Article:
Once I made it to dental school and I was up to my eye balls in anatomy, physiology, and pre-clinical dentistry, I faced the grim reality that one dentist can only do the work of one dentist (or what one’s body will allow). If I wanted to impact a community, perhaps, I needed to do something other than filling and pulling teeth. I needed the community to be my patient. I needed to work in public health.

I found a great mentor who told me about a program at the U.S. Centers for Disease Control and Prevention the Epidemic Intelligence Service (EIS). EIS is the premier applied epidemiology training program. I learned about the program in the summer, and the application was due in the fall. So, I had my work cut out for me to write and rewrite my personal statement, secure letters of recommendations, and become EIS-ready. I applied, was accepted into the program, spent two years as a disease detective learning about epidemiology, and found myself building a career as an epidemiologist.

While I did not know about epidemiology, I worked hard and applied myself earning a doctoral degree in Political Science, a dental degree, and building a skill set that I could apply to any career path. If you work hard, if you believe that you can do anything, and if you never take “no” for an answer or believe your haters, you can do anything. If the girl who did not think that math and science were “her thing” can become an epidemiologist, write SAS code, analyze data, and be accepted to one of the top public health program in the world, just imagine what awesome things you can do. You too can change the world. If I can do it, I know you can!!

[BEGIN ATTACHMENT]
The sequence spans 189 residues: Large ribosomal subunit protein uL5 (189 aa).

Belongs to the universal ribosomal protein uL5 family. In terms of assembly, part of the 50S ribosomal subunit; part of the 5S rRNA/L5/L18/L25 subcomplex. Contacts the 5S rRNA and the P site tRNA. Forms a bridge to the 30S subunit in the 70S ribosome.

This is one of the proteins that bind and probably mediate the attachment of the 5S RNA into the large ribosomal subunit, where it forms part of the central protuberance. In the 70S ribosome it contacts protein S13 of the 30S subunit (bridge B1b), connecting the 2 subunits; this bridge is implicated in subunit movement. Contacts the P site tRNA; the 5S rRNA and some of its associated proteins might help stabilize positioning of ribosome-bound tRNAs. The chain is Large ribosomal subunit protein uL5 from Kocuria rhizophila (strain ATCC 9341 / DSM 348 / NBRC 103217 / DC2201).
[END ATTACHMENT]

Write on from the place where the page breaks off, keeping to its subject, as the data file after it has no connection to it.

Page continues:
Yours,
Future Eleanor

P.S.for the girls of SCFG: My passion to change the world brought to the world of STEM. What does this mean for you, the members of the Science Club for Girls? At your age, you have a leg up on me. You are interested in science, participating in an amazing program, and learning about careers and opportunities that I did not learn about until…well, quiet as it’s kept, I was 30 something. You have already taken the first, big step toward your future. And, now you have to stay the course, work hard, and never give up until you make it where you want to go.

************
Lieutenant Commander Eleanor Fleming is a dental officer in the United States Public Health Service. She works as a dental epidemiologist at the U.S. Centers for Disease Control and Prevention (CDC). A trained political scientist and dentist, she began her career in public health as a CDC Epidemic Intelligence Service Officer (Disease Detective). She has presented her work in professional conferences and published her work in peer-reviewed journals. A proud graduate of Meharry Medical College, Dr. Fleming is committed to using her work to improve the oral health of our nation and inspire others to consider careers in dentistry and public health. Her motto is: “If I can do it, I know you can do it.”